Yet it would seem that there's an up hill battle ahead for the coalition in its attempts to see the extension ratified. Many high school seniors and senior political figures have already expressed their condemnation of the intended extension.
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In contrast, a haredi teen who is set to enlist in two weeks is calling on the naysayers to objectively examine the process that will see him and his friends integrate into the IDF.
'We are a less cynical generation' (Photo: Motti Kimchi)
Some 4,000 high school seniors have already signed the 'senior's letter' - a petition calling on the country's leaders not to go ahead with the law's ratification.
The student behind the initiative, Yotam Berger, said that "we will discuss various possibilities for the struggle. From demonstrations and parliamentary work and through to inundating Knesset members' offices with faxes and emails and finally, a school protest strike."
Berger stressed that the protestors were "here for the long run and I'm sure we'll succeed where the adults have failed. We are a less cynical generation and less depressed." He added: "We are furious over the prime minister's statements and so are set to move ahead with operative steps against the discriminating and infuriating law.
"Our goal is to promote a public and ideological struggle against the deep and immoral discrimination that is the Tal Law. We have made a commitment, when we get to the ballot boxes we will know if the elected represent us or Shas and United Torah Judaism."
'Tal Law instrumental in changing views'
Omer Rothschild, who postponed his military service for a year in order to carry out a year of national service, also signed the senior's letter. He believes that "The Tal Law is an unequal law. The fact that thousands of teens don't enlist every year is a weight on our shoulders.
"We are motivated, but if we look at the data, our service, as significant as it may be, will not be enough at this rate. Our stance is against the law, not against the haredi sector. We do believe that their different must be taken into consideration but in a way that means they too will serve in the IDF."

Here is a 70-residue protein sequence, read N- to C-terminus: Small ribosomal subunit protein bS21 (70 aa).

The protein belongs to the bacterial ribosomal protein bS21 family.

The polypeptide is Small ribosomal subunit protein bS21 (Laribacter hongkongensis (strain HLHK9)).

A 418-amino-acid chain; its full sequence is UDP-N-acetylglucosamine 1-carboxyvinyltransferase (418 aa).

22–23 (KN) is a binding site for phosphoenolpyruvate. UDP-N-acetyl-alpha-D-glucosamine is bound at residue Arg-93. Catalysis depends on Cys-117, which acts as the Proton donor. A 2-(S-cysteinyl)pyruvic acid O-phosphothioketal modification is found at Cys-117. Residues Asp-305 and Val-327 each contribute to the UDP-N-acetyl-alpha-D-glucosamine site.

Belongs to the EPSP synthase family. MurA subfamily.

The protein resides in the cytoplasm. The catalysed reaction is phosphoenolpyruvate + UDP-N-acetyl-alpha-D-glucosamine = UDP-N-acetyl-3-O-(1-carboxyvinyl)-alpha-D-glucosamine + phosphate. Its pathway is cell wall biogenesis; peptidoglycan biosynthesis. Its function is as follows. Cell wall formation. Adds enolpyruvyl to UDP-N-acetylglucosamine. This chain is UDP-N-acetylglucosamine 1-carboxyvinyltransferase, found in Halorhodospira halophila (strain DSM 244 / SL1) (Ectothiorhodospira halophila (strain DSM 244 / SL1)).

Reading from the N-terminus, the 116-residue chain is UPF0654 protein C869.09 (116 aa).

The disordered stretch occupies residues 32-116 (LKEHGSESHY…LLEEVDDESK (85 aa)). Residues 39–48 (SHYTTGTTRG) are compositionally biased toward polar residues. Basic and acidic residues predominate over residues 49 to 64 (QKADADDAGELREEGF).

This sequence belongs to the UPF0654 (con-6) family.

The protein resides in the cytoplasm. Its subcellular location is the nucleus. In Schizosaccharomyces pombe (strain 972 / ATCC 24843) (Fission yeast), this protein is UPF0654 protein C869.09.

A. a haredi enlisting in the IDF in two weeks within the framework of the Tal Law after several years of studying in a yeshiva, has claimed that "not only is the criticism inherently wrong, it also causes every effort to create real equality fail from the start.
Archives: Chief of staff vsits recruitment center (Photo: Ofer Amram)
"Statistics point to a drastic rise in the number of haredim enlisting in the IDF in the last three years, and what you can't see in the numbers is the significant change in public opinion on this matter and the legitimization the military service has gained in our society, the likes of which have not existed since the establishment of the state."
He believes that the Tal Law was instrumental in the changing views towards service in the military and said that the Tal Law "created a different kind of dialogue among many haredi yeshiva students.
"I can certainly understand those who sanctify the value of equality, it's important to us too, but they must internalize the concept that it (equality) will not be achieved with out first taking into consideration the situation that was created here when the State was established, which cannot be changed with rash and aggressive behavior."
Ynet reporters contributed to the report
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